The rise and fall
I remember the first time I watched the Eurovision bash.
It was in 1965 in a friend’s house as my parents wouldn’t get a television.
It was somewhat surreal as the television was a black and white affair [colour television was only a wet dream at the time] but they had added “colour” to the screen: my friend’s Da had stuck a sheet of cellophane over the screen that gave the top third a blue tinge and the bottom third a green tinge. I presume it added something if you were watching a programme showing a scene with a lot of sky and grass but it didn’t do much for the Eurovision. My friend’s Da was immensely proud of his “colour” television.
My friend was wildly excited about the whole thing and was determined to record the whole affair. This being years before the video recorder was invented, he set up a portable cassette recorder with the microphone in front of the screen. This meant we all had to watch in stony silence for the entire duration in case we ruined the recording.
The format of the programme was simple: there was one stage and one orchestra. Each country would provide one singer and their own conductor for the orchestra. Poor Noel Kelehan always got stuck with the conducting bit for Ireland. In other words, counties were judged on the song and the singer and not on anything else, as everything else was equal.
Years later, I had got hitched and had my own home. I had a colour television too. One of the experiments they used to try in those days was the “simultaneous broadcast” to provide better sound quality. It meant moving the television into the centre of the wall and setting the loudspeakers each side and then watching the picture on the television while listening to the sound on the FM radio in glorious stereo. As this experiment was run by the BBC, that was the channel of choice [watching RTE and listening to the BBC gave a surreal time-shift effect]. Those days were when I discovered the joy of Terry Wogan.
By this stage the old format of one singer, one orchestra had long gone and the singers had become acts. The whole affair was becoming more lavish to the point where people were judging the presentation and showmanship and not the song. Terry Wogan loved this format as he could rip the piss out of every act, which he did, with relish. The Eurovision became an annual event and fun to watch.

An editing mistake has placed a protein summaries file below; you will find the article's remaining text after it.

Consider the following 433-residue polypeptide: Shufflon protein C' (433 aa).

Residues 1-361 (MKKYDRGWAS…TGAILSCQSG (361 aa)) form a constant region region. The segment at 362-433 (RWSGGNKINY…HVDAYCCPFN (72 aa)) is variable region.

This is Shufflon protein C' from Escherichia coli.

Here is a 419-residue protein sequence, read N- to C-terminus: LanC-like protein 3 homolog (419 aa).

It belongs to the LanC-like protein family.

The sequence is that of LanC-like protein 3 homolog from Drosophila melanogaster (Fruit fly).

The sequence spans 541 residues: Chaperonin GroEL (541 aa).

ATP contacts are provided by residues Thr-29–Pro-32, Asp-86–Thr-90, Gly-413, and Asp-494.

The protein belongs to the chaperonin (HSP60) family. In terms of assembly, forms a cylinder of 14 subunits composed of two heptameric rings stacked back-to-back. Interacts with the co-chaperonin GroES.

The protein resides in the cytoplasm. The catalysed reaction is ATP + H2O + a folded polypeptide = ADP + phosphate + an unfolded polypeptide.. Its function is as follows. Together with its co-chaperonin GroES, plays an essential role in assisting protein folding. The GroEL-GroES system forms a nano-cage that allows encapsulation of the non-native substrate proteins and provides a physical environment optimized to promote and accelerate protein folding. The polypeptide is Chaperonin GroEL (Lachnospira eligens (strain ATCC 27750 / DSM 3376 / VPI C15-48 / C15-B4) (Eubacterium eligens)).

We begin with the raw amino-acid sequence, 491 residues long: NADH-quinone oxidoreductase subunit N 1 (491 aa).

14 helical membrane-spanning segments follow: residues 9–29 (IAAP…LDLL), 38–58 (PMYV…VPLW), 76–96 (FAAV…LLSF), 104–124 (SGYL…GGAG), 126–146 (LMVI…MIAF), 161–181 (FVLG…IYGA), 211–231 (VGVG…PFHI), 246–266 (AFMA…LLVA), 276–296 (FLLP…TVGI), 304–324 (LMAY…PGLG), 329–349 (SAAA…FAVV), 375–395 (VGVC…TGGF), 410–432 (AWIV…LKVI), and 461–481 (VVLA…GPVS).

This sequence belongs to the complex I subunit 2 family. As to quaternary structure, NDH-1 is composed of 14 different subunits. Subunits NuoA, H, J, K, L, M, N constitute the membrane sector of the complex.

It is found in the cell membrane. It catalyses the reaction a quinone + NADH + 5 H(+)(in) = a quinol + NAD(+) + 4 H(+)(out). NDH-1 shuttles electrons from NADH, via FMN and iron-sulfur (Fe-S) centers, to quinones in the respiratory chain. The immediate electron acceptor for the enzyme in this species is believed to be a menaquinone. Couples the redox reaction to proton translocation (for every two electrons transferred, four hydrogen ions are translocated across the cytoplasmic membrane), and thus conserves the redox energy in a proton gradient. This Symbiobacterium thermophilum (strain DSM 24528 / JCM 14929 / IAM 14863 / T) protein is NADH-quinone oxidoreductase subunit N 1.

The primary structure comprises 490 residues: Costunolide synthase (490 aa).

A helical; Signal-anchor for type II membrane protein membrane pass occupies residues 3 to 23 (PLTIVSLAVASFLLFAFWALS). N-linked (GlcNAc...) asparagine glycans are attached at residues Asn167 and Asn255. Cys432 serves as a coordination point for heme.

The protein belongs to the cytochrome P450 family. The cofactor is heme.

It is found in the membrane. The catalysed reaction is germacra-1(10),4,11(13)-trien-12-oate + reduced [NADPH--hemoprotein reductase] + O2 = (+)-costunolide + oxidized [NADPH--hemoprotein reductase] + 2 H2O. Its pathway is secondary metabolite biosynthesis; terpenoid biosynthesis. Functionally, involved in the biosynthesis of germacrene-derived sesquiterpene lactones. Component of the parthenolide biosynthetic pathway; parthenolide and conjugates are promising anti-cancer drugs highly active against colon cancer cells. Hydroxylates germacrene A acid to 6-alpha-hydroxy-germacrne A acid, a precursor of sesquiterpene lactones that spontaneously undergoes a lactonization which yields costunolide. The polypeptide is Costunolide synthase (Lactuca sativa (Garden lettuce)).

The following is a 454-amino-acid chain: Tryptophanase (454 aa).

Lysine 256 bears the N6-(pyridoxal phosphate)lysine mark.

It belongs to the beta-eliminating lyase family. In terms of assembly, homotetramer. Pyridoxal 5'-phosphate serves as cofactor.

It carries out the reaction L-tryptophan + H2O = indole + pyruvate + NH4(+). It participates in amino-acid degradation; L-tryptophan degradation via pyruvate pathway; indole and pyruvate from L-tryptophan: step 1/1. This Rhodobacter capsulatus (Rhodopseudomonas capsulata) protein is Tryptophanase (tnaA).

Terry Wogan left and the acts became more silly. I stopped watching as the commentators were taking it much too seriously and the songs were crap anyway. Music was forgotten in the rush to be more daft, with crazy costumes and pyrotechnics.
Last Saturday evening we watched “Queen in Rio” as I have converted Herself into a rabid Freddie Mercury fan. At one point I switched to the BBC and there was a bunch of weirdos prancing around with yellow heads, screeching somethorother. I switched back hastily. Later I tried once more but the blasting of flashing lights have Herself an instant headache so I switched channels again.
A week ago I predicted Ukraine would win. This was based purely on the silliness of the whole thing [and when did Australia join Europe?]. I hadn’t heard their entry and purely out of curiosity I found it yesterday on the Interweb. It was crap and Rap.
I fucking hate Rap.
Ukraine could have sent a crying cat this year and they’d still have won
They could have followed Ireland’s example with a stuffed turkey? In fact they could have saved a bit and not bothered to enter… They still would have won.